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French Presses Review: The Espro Press

A wonderfully handsome, technically impeccable device, offering peak French-press performance.

Espro 18 Ounce Vacuum Insulated Stainless Steel Press

The Espro Press entered the market about five years ago with the distinction of having been the focus of one of the earliest successful coffee-related Kickstarter campaigns. When the crowd-funding platform itself was less than three years old, the Espro project raised over 550 percent of its $15,000 goal, then actually shipped its promised product to backers only three months later. So, not only did the company pitch, design and manufacture a superlative product, but its fundraising efforts and follow-through were also exemplary.

Indeed, this press pot is in a league of its own. The carafe of the Espro Press is faultless in build and performance and impressive in appearance. Fabricated entirely in polished steel, its commanding, elongated form is further emphasized by a long handle that gracefully curves almost from the top of the carafe to the bottom. The weight of the carafe in hand imparts a reassuring sense of sturdiness and potential longevity.

And that steel isn’t just for looks. The combination of double walls and a relatively tall, narrow carafe adds up to the best heat-retention of five French presses we tested, keeping the contents safely within the Specialty Coffee Association (SCA) recommended range of 195 to 205 degrees Fahrenheit for the duration of a typical French press brew cycle. When 600 grams of 205-degree water was added to the carafe following a one-minute preheat with freshly boiled water, the temperature dropped to 199 degrees within 30 seconds, losing only another six degrees over the course of five minutes. No other press performed as well in our tests.

Espro’s marque innovation, the patent-pending micromesh double filter, works exceptionally well on its own, reducing the amount of silt in the cup to a wisp, unlikely to provoke a complaint even from a pour-over paper-filter devotee. Additionally, the Espro offers the option of sandwiching a custom paper filter between its dual layers of micro-mesh, thus combining the appeal of both pour-over and French press, and potentially netting a cup with the richly blended flavor and sweetness associated with full-immersion brewing, yet with the lighter mouthfeel and more delicate, articulated aromatics associated with filter-drip brewing.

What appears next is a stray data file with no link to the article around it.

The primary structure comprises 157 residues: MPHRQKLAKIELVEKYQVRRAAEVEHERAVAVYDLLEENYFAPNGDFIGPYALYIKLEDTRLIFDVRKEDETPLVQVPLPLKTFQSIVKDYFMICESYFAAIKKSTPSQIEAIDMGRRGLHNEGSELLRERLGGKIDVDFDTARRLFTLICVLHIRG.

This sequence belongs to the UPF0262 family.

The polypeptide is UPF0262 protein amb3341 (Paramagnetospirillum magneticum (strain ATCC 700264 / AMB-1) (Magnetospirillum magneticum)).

A thoroughly high-quality cup is further ensured by the very effective double filter-gaskets on the outer edge of the filters that segregate not only the grinds but also an ounce or two of brewed coffee at the bottom of the carafe. If you really love your coffee, you may feel you want it all, but this little pool of withheld brew is the byproduct of an intentional design focused on producing a consistently bitterness-free cup, unmixed with any coffee that has tended to over-extract by remaining in contact with coffee grounds at the bottom of the carafe after the plunge.

This retained bit of liquid does make for a slightly gloppier clean-up, though, unless further effort is applied to strain the grounds before scooping them out into a kitchen compost bin.  Another very slight hitch comes upon rinsing the cup-shaped interlocking components comprising the double filter system. There are a lot of tiny corners in the eight rectangular windows of mesh that make up each of the two filters, and because the micromesh is so effective, a residue of fines may cling stubbornly to the corners of the inner filter. It takes a bit of focus with a sponge to get every nook fully clean, and the plastic-and-mesh filter components feel fragile enough to suggest that extra care should be taken in this process. Espro sells replacement filters for $18.95, should a corner spring a leak.

At the end of the day, however, all French presses are a bit finicky come clean-up time. The Espro filter at least rewards any added effort with outstanding performance.

The Bottom Line: Quality comes at a price, and we would argue that a mild splurge on an Espro Press is well worth it. A niggling issue or two around cleaning the brewer keeps it from scoring even higher, though its heat-retention, its subtly elegant design and its nearly silt-free cup bring the Espro Press closer to perfection than any other press pot we tested.

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